Victim of family violence calls for tougher sentencing

A BALLARAT woman who endured decades of abuse at the hands of her former husband is calling for tougher sentencing of family violence offenders.

Her pleas come in the wake of a series of family violence court reports in The Courier in recent weeks, including a court sentence on Wednesday in which a Ballarat man avoided jail after pleading guilty to a violent and unprovoked attack on his then pregnant girlfriend. 

Dean Speedie attacked his partner in 2006, kicking, punching and stomping on her head. Speedie then fled to Darwin and remained at large for seven years.

After reading of Speedie’s community corrections order handed down by judge Liz Gaynor in the Melbourne County Court last week, "Wendy" (not her real name) broke down. 

She fears Judge Gaynor’s sentence has set a precedent for similar crimes, where men who inflict violent abuse on women could walk free. 

In sentencing Speedie to the three-year corrections order, including 300 hours of community work, Judge Gaynor said she was “satisfied” the offending took place because of his drugs and alcohol intake.

Speedie, 34, had been a drug addict since 13 and was affected by alcohol and the drug Xanax when he assaulted his partner. 

But Wendy said drug and alcohol abuse, or even an offender’s background, was “never an excuse to abuse”. 

“I’m speaking out about it because it is wrong, because it should never be acceptable"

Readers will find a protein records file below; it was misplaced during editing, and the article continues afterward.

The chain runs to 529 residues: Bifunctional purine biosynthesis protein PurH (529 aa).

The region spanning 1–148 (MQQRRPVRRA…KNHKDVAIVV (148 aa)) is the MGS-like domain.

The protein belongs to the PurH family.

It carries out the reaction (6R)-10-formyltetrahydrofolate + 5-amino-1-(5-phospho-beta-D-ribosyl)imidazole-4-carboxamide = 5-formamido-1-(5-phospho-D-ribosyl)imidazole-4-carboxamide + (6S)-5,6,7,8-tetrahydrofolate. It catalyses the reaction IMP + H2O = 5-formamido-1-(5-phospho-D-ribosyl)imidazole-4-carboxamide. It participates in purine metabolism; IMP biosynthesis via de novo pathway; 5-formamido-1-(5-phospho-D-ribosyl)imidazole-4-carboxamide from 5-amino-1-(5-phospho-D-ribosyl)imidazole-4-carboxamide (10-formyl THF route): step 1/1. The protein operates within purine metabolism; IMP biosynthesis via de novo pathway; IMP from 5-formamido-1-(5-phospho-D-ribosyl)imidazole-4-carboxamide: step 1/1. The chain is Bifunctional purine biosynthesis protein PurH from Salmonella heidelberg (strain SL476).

“The part I do not understand is that she is a female magistrate. How can she excuse this type of crime against another woman? Whether he was on drugs or abusing alcohol should not even come into it. It is immoral, it is wrong.”

Wendy said the emotional, physical and psychological abuse she suffered during her ex-husband’s alcohol-induced outbursts was crippling.

On the outside, Wendy struggled to hold together the facade of a happy marriage. 

But behind closed doors, her self-esteem declined as he began to control her every move.

“There is so much shame for women,” she said.

“There is fear. You are put down so much you believe it is your fault. I was always waiting for the next time he drank and I copped it.”

At times, she said, she didn’t know if she would make it out alive. 

Wendy said she was coming forward to encourage victims of family violence to seek support and to remove the stigma of shame that surrounded the issue.

“I’m not doing this for me,” she said.

“I’m speaking out about it because it is wrong, because it should never be acceptable.”

Wendy said she also wanted to see more counselling and education programs for men in Ballarat to prevent or break the cycle of abuse. 

“They need help and counselling too,” she said. 

“They need to be educated that is wrong in any circumstance.”

melissa.cunningham@fairfaxmedia.com.au

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